Tuesday, 1 March 2016

What you need to do before you go to a conference (Jo Byrne)

Photo by Calum MacAulay | unsplash.com
Conferences can be awesome!

You get to listen to the latest research, rub shoulders with the people whose work you keep citing and you’re surrounded by people doing some really exciting work.

What’s not so awesome is the planning and prep-work that you have to do, on top of your already busy schedule!

This is a quick guide for interstate and international conferences that will hopefully take some of the worry out of it for you.

3-4 months before the conference:
  • Did you get an email? Great! Read it. Every word. Then read it again. The emails you get from the convenors of the conference will provide a wealth of information – timetables, prerequisites and sometimes even discounts on accommodation. These are all extremely useful when you’re planning your stay.
  • Budget, budget, budget. Whether you’ve secured funding or funding yourself, you’ll need to set out a reasonable budget for the trip. Flights, accommodation and conference fees are the most costly (and pressing!) expenses but you also have to take into account:
    • Food: Lunches, conference coffee, and nibbles might be provided but breakfasts, dinners and drinks are up to you. 
    • Travel: Taxis to/from the airport, and transport to/from ‘cocktail events’ or evening talks may not be covered by your funding. Always check the details and make sure to budget accordingly. Look into public transport. Most major cities have some form of it – look up where you need to go, whether you need daily tickets or a weekly pass and see if you qualify for any concession rates. 
    • Incidentals: I thought wifi was a standard hotel feature nowadays. Nope. Check to see what amenities your hotel offers and make arrangements for the things you know you’ll need.
    • Cost of living differences: If you’re travelling internationally (and sometimes interstate), the amount you pay for food/travel/incidentals may be much higher or lower than you’re used to. Sites like numbeo.com can give you a rough comparison of how much basic groceries, a meal or an average cup of coffee costs in two locations. This, for example, is a comparison of Melbourne and Berlin. 
    • Your health: Give smarttraveller.gov.au a quick look to see if you need to get any vaccinations and consider if medical and/or travel insurance is necessary. 
    • Your sanity: if possible, set up the dates of your flights/travel so that you’ll arrive the day before the conference starts and leave a day after it ends. Sometimes that’s not possible, but it certainly helps keep your stress levels low when you’re in an unfamiliar place. Rocking up to the first plenary bleary-eyed and out of breath just plain sucks! Leaving a day after also give you the opportunity to go to the (inevitable and very cathartic) farewell drinks.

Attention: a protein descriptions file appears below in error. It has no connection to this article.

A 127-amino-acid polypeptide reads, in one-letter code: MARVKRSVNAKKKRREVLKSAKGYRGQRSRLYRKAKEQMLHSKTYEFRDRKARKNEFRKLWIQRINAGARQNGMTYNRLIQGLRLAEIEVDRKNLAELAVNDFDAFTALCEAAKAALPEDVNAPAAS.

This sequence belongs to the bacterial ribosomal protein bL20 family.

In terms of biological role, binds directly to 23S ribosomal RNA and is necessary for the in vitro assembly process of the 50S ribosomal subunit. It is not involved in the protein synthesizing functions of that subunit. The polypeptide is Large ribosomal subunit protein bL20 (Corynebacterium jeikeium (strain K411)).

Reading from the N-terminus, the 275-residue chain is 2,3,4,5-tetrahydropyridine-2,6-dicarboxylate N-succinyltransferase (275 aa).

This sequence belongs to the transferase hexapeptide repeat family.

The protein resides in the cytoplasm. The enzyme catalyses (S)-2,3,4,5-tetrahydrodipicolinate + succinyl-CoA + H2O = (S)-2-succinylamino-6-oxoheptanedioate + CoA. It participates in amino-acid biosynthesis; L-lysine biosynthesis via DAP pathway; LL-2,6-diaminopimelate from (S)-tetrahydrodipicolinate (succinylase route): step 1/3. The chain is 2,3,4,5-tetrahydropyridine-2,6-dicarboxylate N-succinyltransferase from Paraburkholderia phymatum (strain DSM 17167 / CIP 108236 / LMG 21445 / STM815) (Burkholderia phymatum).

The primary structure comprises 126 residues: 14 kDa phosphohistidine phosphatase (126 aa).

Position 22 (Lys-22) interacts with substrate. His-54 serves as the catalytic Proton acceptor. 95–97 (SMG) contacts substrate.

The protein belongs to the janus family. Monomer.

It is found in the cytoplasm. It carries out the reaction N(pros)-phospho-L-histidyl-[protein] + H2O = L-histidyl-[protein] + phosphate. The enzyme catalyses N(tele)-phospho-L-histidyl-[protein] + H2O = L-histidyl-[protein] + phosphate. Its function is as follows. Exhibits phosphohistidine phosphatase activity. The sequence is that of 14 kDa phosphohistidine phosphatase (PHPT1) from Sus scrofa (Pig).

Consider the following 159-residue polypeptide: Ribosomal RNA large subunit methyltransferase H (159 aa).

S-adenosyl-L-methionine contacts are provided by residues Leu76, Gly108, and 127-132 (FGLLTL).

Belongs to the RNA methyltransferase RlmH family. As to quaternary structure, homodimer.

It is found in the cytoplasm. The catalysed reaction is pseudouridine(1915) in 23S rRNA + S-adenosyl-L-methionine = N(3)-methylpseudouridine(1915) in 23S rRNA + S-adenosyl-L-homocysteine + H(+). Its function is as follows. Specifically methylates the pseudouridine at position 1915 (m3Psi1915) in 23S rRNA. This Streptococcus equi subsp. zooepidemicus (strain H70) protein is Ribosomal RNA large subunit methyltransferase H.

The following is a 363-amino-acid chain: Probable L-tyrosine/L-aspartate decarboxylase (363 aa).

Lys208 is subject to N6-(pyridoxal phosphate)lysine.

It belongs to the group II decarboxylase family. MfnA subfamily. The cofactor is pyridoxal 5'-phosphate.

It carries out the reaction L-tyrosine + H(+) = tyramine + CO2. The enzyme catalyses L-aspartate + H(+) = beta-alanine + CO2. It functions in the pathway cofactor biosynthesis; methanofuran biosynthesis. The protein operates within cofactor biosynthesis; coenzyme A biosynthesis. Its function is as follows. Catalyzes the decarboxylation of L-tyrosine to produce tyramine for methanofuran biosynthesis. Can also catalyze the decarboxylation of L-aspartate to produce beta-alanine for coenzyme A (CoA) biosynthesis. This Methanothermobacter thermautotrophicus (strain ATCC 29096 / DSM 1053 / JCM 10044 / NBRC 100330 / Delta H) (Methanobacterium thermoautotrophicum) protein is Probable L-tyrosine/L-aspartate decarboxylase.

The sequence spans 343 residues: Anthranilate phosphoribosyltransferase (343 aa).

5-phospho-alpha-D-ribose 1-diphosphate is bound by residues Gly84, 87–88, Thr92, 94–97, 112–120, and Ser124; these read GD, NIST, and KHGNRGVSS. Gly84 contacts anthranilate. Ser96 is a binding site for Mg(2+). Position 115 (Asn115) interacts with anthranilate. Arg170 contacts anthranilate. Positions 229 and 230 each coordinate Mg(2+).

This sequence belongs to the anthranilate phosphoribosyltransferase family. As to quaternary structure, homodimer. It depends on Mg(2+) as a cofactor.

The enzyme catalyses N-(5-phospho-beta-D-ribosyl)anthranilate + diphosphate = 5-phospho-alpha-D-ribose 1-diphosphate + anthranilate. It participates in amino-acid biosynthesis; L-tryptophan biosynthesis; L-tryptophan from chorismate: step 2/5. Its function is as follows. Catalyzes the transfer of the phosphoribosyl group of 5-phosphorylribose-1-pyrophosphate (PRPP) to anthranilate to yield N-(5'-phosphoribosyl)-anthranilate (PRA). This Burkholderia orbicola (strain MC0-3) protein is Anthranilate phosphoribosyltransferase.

• Let people know you're going, and check that you can go! All universities have travel policies and forms for staff and graduate researchers - make sure you've let the right people know you're travelling (and collect those tax invoices, if you're entitled to claim expenses!).  
1 month before the conference:
  • There’s been a number of attempts to get rid of the business card, but it looks like they’re sticking around for the foreseeable future. Check with your School or department if you can order La Trobe business cards through them. If not, there are heaps of free design layouts on the web that you can modify to fit your style and discipline. Card paper is relatively inexpensive and most printers will be able to print on it.
  • Check out who else is going. By this time there should be at least a list of key speakers, if not a schedule of events on the conference website or in the emails from the conference convenors. 
    • Start to plan out which talks/workshops look the most interesting and relevant to you. Before you go, you should know what you want to see and when. 
    • That being said, remember that anything can happen (people drop out, more interesting/relevant people rock up), so make a personal schedule with the caveat that it is subject to change.
1 week before the conference:
  • If you’re on Twitter, follow relevant people who look interesting; you should also follow the organisation that’s hosting the event. Most conferences have an associated hashtag, so see if there’s any Twitter chatter yet. 
  • Book your taxi to the airport or buy the relevant airport bus ticket. 
  • Download a detailed, up-to-date map of the conference venue and surrounding areas and save it on your phone. 
  • Begin packing. As well as appropriate clothes, money and numerous backups of your talk, don’t forget the easily forgotten essentials:
    • Chargers
    • A good adaptor (if travelling internationally)
    • A formal outfit for cocktail events/evening networking events
    • Headphones, water and snacks for the plane
    • Reliable pens
    • A decent, sturdy bag for carrying your laptop/notebooks to and from the conference
The night before the conference:
  • Breathe and get a good nights’ sleep.
Now, all you have to do is go to the conference! Good luck!

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Joanne Byrne is a research assistant and PhD candidate in Anthropology at La Trobe University.

Her current ethnographic project looks at the use of digital social space by entrepreneurial women. 

She can be found curled up in the corner of the library, making cups of tea (only to forget and let them grow cold), or on twitter @Byrne_JC.

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